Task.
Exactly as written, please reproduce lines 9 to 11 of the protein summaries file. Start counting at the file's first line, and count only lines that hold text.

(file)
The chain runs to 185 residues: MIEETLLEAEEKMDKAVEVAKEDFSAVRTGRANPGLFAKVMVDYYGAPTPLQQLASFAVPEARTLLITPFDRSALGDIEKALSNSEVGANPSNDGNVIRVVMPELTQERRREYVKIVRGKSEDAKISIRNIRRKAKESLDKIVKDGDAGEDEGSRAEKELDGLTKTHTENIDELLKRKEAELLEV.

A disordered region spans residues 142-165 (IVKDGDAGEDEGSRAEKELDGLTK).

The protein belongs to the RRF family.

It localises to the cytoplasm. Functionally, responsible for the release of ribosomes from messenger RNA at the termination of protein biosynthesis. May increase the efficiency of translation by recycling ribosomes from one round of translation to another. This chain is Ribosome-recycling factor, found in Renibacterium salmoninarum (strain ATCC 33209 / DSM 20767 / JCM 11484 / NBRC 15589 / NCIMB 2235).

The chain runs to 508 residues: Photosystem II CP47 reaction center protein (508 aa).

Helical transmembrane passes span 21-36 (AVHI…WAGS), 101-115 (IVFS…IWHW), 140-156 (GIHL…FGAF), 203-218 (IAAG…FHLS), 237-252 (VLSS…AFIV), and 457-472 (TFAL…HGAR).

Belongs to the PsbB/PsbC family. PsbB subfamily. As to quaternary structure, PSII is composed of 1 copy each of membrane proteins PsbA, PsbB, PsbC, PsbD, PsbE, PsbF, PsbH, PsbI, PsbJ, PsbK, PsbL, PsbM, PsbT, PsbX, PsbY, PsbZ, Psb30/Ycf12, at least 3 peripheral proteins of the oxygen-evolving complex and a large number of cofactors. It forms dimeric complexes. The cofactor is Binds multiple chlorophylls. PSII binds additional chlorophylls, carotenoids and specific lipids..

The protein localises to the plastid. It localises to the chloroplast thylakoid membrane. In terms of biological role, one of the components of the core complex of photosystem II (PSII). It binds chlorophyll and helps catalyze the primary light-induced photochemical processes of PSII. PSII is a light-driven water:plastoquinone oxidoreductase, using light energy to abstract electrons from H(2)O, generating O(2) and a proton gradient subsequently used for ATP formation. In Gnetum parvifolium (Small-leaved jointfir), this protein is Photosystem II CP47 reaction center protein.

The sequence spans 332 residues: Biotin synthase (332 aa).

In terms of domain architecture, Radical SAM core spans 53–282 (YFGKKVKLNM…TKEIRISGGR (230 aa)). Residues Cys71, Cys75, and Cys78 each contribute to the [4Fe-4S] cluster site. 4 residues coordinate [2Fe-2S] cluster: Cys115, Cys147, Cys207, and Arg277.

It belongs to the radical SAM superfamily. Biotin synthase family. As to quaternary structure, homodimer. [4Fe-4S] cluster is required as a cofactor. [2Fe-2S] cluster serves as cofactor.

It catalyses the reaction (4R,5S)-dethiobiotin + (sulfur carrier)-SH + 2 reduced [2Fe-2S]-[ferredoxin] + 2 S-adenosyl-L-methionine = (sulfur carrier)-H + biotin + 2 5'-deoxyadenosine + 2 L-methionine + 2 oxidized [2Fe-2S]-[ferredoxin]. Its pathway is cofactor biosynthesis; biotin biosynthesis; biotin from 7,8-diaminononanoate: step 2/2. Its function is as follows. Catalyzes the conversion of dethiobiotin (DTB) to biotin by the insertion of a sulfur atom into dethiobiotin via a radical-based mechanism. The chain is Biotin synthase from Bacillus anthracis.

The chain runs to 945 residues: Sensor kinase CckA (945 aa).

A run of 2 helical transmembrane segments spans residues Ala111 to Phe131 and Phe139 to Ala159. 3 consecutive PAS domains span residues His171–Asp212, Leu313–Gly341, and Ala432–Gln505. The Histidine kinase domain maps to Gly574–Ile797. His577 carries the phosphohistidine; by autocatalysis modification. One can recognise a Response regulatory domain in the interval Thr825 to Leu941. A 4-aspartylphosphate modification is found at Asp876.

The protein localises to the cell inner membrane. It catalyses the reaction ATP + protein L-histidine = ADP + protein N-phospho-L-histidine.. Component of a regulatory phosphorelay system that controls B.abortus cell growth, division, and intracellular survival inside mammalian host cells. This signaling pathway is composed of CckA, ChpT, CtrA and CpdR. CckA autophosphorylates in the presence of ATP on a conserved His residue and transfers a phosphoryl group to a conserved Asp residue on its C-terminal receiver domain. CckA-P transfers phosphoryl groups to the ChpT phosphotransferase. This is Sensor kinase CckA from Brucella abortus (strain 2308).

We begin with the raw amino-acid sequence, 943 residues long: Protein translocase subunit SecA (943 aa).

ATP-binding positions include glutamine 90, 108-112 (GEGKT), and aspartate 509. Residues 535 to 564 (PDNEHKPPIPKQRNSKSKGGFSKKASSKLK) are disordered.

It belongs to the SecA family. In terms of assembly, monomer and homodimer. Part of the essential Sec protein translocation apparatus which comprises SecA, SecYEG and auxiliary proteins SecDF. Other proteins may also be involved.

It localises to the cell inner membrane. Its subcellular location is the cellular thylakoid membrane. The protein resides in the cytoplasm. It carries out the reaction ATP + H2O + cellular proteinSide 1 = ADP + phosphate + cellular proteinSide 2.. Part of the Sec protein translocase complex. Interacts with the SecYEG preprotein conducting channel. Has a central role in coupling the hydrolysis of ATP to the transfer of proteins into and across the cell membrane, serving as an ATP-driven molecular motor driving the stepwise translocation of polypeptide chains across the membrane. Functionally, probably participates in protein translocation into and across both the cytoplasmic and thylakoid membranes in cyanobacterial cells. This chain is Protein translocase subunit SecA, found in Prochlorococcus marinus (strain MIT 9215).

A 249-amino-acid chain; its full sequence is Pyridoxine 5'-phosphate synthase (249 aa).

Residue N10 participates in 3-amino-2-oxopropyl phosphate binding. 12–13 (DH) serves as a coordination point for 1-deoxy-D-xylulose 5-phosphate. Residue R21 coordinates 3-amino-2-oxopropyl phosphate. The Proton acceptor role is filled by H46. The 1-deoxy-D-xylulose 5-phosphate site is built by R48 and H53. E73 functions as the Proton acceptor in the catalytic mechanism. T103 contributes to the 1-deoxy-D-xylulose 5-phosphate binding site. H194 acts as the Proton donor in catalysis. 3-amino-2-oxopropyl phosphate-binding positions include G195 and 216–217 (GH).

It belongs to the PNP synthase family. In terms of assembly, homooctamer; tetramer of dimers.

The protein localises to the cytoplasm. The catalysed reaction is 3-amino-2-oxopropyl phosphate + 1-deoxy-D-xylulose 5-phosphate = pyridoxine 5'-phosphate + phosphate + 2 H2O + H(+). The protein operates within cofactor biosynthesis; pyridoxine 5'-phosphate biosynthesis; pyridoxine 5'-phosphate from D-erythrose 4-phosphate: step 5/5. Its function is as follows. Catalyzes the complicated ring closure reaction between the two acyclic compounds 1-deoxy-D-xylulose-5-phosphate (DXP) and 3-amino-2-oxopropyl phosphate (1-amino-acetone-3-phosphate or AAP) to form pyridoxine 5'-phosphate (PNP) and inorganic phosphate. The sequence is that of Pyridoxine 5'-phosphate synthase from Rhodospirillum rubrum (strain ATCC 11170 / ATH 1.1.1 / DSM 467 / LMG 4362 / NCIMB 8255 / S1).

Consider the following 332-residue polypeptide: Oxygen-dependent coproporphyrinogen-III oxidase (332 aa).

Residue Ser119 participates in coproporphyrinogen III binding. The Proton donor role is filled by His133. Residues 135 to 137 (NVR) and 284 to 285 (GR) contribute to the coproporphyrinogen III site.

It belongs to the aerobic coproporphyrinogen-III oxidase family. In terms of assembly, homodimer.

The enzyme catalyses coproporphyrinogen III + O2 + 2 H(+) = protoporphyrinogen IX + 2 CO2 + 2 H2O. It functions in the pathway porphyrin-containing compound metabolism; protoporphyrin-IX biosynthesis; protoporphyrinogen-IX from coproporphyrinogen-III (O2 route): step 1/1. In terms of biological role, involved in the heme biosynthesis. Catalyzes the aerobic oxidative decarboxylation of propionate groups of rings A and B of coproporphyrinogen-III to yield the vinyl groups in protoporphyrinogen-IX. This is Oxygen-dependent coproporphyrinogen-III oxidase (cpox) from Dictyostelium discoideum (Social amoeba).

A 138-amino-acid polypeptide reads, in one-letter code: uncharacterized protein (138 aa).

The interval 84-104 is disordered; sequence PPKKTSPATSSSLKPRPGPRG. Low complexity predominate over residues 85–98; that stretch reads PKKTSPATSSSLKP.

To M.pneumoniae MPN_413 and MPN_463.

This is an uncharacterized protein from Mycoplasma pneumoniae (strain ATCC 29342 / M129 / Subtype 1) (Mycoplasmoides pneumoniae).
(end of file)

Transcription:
The sequence spans 332 residues: Biotin synthase (332 aa).

In terms of domain architecture, Radical SAM core spans 53–282 (YFGKKVKLNM…TKEIRISGGR (230 aa)). Residues Cys71, Cys75, and Cys78 each contribute to the [4Fe-4S] cluster site. 4 residues coordinate [2Fe-2S] cluster: Cys115, Cys147, Cys207, and Arg277.

It belongs to the radical SAM superfamily. Biotin synthase family. As to quaternary structure, homodimer. [4Fe-4S] cluster is required as a cofactor. [2Fe-2S] cluster serves as cofactor.